Next Article in Journal
Urban Tomographic Imaging Using Polarimetric SAR Data
Previous Article in Journal
Recent Surface Deformation in the Tianjin Area Revealed by Sentinel-1A Data
Article Menu

Export Article

Open AccessFeature PaperArticle
Remote Sens. 2019, 11(2), 131; https://doi.org/10.3390/rs11020131

Bathymetry of Northwest Greenland Using “Ocean Melting Greenland” (OMG) High-Resolution Airborne Gravity and Other Data

1
Department of Earth System Science, University of California, Irvine, CA 92697, USA
2
Jet Propulsion Laboratory, California Institute of Technology, Pasadena, CA 91109, USA
3
Lamont-Doherty Earth Observatory, Earth Institute at Columbia University, Palisades, NY 10027, USA
*
Authors to whom correspondence should be addressed.
Received: 20 November 2018 / Revised: 7 January 2019 / Accepted: 7 January 2019 / Published: 11 January 2019
(This article belongs to the Section Remote Sensing in Geology, Geomorphology and Hydrology)
Full-Text   |   PDF [88312 KB, uploaded 15 January 2019]   |  

Abstract

Marine-terminating glaciers dominate the evolution of the Greenland Ice Sheet (GrIS) and its contribution to sea-level rise. Widespread glacier acceleration has been linked to the warming of ocean waters around the periphery of Greenland but a lack of information on the bathymetry of the continental shelf and glacial fjords has limited our ability to understand how subsurface, warm, salty ocean waters of Atlantic origin (AW) reach the glaciers and melt them from below. Here, we employ high-resolution, airborne gravity data (AIRGrav) in combination with multibeam echo sounding (MBES) data, to infer the bathymetry of the coastal areas of Northwest Greenland for NASA’s Ocean Melting Greenland (OMG) mission. High-resolution, AIRGrav data acquired on a 2 km spacing, 150 m ground clearance, with 1.5 mGal crossover error, is inverted in three dimensions to map the bathymetry. To constrain the inversion away from MBES data, we compare two methods: one based on the Direct Current (DC) shift of the gravity field (absolute minus observed gravity) and another based on the density of the bedrock. We evaluate and compare the two methods in areas with complete MBES coverage. We find the lowest standard error in bed elevation (±60 m) using the DC shift method. When applied to the entire coast of Northwest Greenland, the three-dimensional inversion reveals a complex network of connected sea bed channels, not known previously, that provide natural and varied pathways for AW to reach the glaciers across the continental shelf. The study demonstrates that the gravity approach offers an efficient and practical alternative to extensive ship mapping in ice-filled waters to obtain information critical to understanding and modeling ice-ocean interaction along ice sheet margins. View Full-Text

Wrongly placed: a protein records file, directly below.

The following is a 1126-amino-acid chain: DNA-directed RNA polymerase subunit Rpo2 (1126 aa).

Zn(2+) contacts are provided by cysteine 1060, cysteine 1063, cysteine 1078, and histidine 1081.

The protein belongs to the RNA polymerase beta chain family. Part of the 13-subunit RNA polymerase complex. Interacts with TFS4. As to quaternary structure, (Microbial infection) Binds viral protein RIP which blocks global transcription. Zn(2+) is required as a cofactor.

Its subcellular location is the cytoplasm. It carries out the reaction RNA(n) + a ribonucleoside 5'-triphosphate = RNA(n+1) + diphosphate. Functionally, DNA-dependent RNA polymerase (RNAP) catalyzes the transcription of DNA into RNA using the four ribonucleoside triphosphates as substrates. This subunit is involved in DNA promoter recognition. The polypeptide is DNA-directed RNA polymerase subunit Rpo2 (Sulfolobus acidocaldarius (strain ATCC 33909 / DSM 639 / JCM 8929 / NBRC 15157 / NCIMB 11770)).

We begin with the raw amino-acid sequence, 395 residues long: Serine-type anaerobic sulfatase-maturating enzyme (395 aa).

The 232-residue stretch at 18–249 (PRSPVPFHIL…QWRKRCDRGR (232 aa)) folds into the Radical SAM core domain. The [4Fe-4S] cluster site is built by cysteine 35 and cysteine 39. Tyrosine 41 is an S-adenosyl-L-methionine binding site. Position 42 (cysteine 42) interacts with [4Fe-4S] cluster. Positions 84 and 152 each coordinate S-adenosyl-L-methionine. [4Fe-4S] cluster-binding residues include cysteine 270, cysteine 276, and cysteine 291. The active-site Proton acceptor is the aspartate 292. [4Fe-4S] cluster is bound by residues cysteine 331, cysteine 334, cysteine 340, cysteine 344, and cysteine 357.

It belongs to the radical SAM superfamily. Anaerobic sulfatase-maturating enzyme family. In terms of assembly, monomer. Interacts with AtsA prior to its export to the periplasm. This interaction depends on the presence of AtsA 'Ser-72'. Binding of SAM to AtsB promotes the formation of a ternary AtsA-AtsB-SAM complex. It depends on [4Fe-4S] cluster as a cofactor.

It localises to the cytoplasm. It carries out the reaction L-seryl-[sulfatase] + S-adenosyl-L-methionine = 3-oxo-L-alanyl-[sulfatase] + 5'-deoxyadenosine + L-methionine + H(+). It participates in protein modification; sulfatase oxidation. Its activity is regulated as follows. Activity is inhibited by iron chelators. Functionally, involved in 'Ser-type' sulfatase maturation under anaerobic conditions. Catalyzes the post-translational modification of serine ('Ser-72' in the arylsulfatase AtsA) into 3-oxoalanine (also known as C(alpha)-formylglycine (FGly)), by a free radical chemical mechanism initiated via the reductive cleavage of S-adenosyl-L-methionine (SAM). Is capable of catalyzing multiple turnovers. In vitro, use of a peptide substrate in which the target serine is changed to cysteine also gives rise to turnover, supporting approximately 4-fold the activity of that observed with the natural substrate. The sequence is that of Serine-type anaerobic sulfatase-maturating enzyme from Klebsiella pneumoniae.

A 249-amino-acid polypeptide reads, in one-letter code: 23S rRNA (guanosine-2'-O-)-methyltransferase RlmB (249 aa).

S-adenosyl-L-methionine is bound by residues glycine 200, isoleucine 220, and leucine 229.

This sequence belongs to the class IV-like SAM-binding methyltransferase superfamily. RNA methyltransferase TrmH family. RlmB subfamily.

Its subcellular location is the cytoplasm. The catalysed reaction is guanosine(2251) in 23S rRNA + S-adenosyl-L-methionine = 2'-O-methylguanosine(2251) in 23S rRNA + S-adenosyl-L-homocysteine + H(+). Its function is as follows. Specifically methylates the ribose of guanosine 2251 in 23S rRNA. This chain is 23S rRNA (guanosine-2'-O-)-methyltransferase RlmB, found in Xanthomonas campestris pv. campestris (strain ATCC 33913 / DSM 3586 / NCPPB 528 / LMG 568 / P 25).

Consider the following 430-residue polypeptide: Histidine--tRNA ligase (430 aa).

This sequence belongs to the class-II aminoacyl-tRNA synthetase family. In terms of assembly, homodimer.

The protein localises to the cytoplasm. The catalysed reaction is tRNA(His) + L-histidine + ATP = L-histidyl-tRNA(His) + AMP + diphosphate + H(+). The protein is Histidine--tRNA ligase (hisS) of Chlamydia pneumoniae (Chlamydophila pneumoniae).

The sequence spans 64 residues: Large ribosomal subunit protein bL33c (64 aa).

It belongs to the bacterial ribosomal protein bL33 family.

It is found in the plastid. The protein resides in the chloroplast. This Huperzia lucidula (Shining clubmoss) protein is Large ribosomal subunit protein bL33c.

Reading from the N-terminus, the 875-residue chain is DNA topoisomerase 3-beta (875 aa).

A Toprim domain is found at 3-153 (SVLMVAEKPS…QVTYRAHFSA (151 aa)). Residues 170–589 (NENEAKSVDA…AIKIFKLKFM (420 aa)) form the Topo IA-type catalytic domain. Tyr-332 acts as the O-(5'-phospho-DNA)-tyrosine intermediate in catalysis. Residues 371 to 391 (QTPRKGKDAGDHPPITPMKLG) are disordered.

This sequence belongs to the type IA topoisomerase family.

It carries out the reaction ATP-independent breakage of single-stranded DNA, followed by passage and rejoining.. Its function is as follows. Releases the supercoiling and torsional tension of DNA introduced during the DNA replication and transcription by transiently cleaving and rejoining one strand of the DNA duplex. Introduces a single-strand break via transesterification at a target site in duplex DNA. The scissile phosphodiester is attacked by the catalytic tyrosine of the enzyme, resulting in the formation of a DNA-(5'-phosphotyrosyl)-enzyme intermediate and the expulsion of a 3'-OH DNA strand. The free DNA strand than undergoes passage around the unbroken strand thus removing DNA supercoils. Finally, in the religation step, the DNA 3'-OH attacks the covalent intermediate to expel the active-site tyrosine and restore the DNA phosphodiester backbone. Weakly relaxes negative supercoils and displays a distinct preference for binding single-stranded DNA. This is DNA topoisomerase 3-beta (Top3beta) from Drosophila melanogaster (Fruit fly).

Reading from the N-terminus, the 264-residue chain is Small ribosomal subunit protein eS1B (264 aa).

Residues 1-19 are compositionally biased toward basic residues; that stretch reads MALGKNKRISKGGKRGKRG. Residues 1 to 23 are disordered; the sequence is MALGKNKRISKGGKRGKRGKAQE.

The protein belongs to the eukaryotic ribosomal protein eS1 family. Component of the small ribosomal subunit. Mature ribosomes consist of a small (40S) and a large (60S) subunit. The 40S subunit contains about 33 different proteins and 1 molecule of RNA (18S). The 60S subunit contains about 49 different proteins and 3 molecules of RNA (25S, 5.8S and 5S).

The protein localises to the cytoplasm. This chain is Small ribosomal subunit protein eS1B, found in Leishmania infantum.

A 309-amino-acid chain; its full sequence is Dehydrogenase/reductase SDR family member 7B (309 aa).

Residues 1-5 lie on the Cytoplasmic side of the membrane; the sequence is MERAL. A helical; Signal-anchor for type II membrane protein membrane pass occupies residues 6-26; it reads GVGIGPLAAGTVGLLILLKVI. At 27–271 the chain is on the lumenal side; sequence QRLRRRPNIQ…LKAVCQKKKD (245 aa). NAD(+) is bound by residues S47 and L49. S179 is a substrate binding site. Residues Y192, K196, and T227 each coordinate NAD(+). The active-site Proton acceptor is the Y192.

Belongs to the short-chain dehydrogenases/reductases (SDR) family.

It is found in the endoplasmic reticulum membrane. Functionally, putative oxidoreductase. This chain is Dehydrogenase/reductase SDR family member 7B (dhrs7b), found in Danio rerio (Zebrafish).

Keywords: remote sensing; gravity; bathymetry; Greenland; glaciology; ice-ocean interaction; climate change remote sensing; gravity; bathymetry; Greenland; glaciology; ice-ocean interaction; climate change
Figures

Graphical abstract

This is an open access article distributed under the Creative Commons Attribution License which permits unrestricted use, distribution, and reproduction in any medium, provided the original work is properly cited (CC BY 4.0).
SciFeed

Share & Cite This Article

MDPI and ACS Style

An, L.; Rignot, E.; Millan, R.; Tinto, K.; Willis, J. Bathymetry of Northwest Greenland Using “Ocean Melting Greenland” (OMG) High-Resolution Airborne Gravity and Other Data. Remote Sens. 2019, 11, 131.

Show more citation formats Show less citations formats

Note that from the first issue of 2016, MDPI journals use article numbers instead of page numbers. See further details here.

Related Articles

Article Metrics

Article Access Statistics

1

Comments

[Return to top]
Remote Sens. EISSN 2072-4292 Published by MDPI AG, Basel, Switzerland RSS E-Mail Table of Contents Alert
Back to Top